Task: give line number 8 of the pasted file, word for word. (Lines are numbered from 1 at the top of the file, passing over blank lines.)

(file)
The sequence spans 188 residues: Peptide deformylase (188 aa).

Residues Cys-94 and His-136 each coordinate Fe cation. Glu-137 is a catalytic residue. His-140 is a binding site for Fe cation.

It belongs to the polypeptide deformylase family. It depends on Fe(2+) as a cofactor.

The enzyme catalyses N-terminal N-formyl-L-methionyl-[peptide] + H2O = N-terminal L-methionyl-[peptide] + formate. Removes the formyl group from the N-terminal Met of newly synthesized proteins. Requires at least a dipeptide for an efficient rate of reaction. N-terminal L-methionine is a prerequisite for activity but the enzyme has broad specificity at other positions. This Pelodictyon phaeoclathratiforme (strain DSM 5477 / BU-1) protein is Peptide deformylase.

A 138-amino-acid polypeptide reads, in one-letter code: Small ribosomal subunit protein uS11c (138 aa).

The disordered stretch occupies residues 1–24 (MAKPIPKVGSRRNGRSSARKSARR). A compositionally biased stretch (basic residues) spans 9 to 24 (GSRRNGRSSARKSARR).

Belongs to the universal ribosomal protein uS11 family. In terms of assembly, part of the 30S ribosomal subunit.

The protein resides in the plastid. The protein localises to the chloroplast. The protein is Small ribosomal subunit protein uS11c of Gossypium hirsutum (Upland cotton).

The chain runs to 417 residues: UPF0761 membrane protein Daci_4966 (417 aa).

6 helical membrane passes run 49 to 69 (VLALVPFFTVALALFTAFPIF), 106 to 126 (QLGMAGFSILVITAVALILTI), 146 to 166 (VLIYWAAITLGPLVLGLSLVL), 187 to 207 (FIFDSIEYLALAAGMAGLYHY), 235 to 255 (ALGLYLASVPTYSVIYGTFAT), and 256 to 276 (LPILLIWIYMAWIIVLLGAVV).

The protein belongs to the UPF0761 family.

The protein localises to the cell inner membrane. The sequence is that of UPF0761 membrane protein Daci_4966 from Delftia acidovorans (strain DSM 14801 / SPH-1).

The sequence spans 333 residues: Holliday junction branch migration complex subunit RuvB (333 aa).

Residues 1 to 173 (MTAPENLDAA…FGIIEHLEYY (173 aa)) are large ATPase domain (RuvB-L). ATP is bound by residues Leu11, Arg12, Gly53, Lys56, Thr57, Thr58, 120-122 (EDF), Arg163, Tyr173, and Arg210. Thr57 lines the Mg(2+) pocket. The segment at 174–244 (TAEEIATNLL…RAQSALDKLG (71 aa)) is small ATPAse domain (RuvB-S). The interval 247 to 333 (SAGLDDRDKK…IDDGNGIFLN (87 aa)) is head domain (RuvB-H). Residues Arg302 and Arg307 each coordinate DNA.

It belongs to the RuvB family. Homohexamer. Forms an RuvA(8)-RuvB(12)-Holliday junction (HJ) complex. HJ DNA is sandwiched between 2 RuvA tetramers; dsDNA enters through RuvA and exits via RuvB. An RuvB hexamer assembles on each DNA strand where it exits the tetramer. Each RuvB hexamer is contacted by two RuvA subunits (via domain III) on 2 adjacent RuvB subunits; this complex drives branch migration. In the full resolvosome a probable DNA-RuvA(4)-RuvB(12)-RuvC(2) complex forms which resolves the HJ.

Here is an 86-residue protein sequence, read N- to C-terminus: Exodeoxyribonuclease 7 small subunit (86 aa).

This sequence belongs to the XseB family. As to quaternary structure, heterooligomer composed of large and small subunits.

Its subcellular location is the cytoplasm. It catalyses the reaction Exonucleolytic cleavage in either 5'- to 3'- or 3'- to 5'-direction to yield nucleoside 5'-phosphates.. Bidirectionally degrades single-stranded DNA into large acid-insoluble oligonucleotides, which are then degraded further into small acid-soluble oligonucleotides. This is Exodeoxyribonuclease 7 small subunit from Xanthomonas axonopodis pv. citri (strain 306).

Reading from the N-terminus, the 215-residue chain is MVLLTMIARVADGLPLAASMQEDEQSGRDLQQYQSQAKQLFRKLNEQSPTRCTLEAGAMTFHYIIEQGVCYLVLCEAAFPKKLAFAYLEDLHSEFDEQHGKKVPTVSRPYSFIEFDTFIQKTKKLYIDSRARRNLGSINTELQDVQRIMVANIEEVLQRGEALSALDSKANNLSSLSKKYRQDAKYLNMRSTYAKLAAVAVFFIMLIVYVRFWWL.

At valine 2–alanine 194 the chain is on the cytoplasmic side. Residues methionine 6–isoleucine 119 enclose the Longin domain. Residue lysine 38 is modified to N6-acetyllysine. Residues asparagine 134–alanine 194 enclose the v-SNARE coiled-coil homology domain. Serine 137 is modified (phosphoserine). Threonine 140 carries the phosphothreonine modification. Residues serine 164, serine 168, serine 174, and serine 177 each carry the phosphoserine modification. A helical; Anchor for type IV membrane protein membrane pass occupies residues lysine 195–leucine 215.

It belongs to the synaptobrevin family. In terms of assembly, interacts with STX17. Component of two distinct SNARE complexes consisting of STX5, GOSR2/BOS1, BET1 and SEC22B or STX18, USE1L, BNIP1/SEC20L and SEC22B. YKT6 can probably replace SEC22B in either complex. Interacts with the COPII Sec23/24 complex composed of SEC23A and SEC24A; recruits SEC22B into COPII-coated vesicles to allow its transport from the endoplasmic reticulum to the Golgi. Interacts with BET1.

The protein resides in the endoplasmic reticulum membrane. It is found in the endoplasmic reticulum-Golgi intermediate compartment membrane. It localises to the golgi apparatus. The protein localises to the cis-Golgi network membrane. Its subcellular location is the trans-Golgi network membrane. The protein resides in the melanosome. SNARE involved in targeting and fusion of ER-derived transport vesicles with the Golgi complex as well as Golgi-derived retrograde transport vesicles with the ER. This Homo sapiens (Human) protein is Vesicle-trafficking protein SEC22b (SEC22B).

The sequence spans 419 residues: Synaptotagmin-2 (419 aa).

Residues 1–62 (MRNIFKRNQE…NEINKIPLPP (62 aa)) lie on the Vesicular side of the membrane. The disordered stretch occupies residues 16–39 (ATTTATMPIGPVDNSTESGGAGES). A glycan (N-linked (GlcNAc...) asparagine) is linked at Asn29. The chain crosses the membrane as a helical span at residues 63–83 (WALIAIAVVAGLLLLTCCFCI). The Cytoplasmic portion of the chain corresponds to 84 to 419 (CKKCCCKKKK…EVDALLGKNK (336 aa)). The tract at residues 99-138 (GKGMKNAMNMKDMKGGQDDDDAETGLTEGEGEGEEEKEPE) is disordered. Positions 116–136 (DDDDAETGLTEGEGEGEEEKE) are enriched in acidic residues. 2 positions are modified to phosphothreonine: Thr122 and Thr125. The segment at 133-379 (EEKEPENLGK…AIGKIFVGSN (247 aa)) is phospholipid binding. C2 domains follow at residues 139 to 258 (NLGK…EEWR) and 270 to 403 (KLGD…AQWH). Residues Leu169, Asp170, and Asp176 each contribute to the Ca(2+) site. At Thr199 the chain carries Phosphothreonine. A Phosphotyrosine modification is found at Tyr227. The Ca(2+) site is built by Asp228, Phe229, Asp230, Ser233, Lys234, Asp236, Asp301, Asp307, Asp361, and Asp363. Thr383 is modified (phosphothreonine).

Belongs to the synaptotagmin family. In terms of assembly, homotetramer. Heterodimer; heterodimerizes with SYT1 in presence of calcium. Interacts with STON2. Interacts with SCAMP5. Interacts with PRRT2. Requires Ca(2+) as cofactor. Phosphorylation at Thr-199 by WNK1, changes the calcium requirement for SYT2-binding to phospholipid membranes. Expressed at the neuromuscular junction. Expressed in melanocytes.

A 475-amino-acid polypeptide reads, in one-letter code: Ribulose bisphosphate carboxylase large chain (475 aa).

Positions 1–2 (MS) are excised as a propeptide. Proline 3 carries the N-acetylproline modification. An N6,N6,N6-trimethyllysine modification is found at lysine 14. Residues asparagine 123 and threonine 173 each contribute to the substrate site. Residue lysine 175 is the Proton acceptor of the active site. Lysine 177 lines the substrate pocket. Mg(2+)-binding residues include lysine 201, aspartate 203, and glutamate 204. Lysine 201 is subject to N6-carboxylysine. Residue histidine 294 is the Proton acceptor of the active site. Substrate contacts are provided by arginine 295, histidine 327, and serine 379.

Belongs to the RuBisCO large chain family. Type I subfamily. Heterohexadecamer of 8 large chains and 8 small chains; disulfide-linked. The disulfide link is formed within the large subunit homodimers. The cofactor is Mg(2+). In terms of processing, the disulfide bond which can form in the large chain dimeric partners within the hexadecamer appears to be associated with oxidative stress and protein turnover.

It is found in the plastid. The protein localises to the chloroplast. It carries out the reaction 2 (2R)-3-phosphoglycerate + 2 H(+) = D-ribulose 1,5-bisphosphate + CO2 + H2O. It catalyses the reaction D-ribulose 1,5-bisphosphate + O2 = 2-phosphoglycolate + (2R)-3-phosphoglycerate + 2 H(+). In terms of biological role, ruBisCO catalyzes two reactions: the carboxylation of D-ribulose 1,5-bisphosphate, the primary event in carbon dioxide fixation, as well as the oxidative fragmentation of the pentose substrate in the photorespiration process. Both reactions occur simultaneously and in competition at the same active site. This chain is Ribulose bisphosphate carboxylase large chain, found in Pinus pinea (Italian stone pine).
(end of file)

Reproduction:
The protein resides in the plastid. The protein localises to the chloroplast. The protein is Small ribosomal subunit protein uS11c of Gossypium hirsutum (Upland cotton).